16-17 May 2019 • Sofia, Bulgaria

Submission: 21 February 2019Notification: 11 March 2019Final Version: 1 April 2019

Place

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Figure 1.
Figure 2.

Places in the generalized nets are the second basic component of its static structure together with the transitions.

Types of GN places

A place can play two roles with respect to a given transition:

  • input place for the transition,
  • output place for the transition.
Example: On Figure 1, place L_1 is input for transition Z and places L_2, L_3 are outputs for this transition.

A place that does not serve as a general input or output place for the whole generalized net, serves both as an output place for one transition and as an input place for another.

Example: On Figure 2, the net's general inputs are places L_1 and L_5 and its general outputs are places L_3 and L_6. Place L_2 is output for transition Z_1 and is input for transition Z_2.

Some places are both input and output places for one transition; i.e. the tokens there can do loop.

Example: On Figure 2, such places are L_4 and L_7.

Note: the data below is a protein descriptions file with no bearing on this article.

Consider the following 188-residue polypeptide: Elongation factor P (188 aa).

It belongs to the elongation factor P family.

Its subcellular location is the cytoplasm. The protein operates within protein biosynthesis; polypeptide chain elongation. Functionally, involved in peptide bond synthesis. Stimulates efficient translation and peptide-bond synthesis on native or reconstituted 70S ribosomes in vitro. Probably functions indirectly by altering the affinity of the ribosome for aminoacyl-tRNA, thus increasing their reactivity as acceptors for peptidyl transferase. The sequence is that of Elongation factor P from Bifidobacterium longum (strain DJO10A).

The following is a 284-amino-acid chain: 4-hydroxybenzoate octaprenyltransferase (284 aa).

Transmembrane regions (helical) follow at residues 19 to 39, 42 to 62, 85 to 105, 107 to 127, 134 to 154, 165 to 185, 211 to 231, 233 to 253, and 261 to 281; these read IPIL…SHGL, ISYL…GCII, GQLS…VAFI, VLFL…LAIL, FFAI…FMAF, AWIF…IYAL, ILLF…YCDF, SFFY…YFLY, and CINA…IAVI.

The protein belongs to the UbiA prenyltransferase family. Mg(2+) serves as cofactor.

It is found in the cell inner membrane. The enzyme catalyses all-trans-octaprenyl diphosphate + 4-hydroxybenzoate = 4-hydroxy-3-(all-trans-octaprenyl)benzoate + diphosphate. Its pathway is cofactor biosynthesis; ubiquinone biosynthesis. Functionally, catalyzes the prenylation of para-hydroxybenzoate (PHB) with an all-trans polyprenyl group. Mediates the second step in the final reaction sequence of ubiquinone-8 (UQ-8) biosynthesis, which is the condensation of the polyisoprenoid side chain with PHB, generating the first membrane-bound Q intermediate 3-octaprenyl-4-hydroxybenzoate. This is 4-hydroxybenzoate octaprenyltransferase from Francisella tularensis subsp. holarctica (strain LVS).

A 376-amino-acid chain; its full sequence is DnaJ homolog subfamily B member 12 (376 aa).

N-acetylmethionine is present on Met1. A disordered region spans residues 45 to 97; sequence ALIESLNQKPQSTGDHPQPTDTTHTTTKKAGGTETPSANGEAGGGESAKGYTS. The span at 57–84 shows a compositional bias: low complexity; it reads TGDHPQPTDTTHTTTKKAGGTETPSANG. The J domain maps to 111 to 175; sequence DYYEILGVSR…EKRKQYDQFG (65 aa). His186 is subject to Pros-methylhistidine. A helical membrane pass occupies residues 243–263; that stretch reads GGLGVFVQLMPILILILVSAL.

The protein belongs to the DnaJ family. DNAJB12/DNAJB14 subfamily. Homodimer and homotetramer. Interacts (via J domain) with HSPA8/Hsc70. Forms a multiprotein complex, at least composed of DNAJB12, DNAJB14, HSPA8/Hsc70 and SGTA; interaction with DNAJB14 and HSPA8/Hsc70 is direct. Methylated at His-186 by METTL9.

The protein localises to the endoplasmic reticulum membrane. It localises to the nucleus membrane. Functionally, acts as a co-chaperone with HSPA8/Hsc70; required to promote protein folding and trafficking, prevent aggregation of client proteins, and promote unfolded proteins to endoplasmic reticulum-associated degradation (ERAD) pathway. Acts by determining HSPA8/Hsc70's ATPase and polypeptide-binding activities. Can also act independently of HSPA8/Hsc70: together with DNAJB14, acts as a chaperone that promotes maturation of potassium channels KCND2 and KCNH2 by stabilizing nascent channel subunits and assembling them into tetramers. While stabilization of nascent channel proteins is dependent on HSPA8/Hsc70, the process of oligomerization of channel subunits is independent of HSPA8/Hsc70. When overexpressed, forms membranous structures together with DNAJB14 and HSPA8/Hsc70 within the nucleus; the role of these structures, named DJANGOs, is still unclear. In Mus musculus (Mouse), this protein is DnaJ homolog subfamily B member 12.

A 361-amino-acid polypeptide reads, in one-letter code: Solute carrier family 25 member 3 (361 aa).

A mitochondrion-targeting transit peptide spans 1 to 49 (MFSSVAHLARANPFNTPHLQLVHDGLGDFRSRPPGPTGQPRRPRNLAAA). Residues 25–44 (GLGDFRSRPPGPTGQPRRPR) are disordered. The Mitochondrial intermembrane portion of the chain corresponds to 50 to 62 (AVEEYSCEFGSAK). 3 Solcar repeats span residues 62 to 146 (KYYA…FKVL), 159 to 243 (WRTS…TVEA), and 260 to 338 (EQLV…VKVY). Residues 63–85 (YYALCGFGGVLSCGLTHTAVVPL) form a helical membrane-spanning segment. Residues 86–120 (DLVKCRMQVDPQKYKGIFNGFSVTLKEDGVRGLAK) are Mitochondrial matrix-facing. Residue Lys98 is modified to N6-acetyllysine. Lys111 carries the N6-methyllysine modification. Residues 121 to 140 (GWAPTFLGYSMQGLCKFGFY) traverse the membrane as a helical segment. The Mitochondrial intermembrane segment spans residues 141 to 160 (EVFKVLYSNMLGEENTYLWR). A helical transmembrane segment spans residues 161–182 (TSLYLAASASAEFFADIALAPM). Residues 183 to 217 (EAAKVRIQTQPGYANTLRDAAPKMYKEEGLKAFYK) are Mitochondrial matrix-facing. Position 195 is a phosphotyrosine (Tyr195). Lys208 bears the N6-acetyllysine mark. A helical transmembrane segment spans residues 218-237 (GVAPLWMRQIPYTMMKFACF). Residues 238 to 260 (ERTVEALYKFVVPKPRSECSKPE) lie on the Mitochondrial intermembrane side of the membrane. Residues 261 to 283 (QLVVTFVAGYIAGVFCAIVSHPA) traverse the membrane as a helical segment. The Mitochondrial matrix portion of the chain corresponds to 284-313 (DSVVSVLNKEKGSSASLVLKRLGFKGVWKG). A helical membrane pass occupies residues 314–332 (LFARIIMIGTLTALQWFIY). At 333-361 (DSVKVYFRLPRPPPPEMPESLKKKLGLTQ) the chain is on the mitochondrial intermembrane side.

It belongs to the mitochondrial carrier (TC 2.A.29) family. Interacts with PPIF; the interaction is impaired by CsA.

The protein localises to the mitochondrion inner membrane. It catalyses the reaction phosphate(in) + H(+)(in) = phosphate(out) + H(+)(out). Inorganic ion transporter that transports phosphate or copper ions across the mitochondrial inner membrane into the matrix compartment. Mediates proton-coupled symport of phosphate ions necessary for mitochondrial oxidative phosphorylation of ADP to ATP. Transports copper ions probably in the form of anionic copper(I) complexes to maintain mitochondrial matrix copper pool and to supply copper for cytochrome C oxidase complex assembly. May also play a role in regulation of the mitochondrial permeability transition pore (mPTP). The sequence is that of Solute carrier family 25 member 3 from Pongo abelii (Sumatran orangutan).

Places and index matrices

The sets of input and output places of a given transition take part in the construction of its index matrix of predicates. The rows of the index matrix are labeled with the labels of the input places. The columns of the index matrix are labeled with the labels of the output places. The matrix element {IP_i, OP_j} that stays on the intersection of the i-th matrix row and j-th matrix column practically corresponds to the predicate that determines whether a token can pass from the i-th input place and j-th output place of the transition. When constructing the index matrix of a transition, it is important to take into consideration the eventual loops.

Example: Figure 3 represents the index matrix of transition Z_1 from the simple generalized net, given on Figure 2. It is noteworthy that places L_4 and L_7 are input places for the transition Z_1. For the needs of the example, the values of the predicates have been randomly chosen; they do not follow from the graphical structure of the model, but rather from the logic of the modelled process.
  IM =
 
    L2 L3 L4
L1 false false true
L4 W4,2 false W4,4
L7 W7,2 W7,3 false
Figure 3.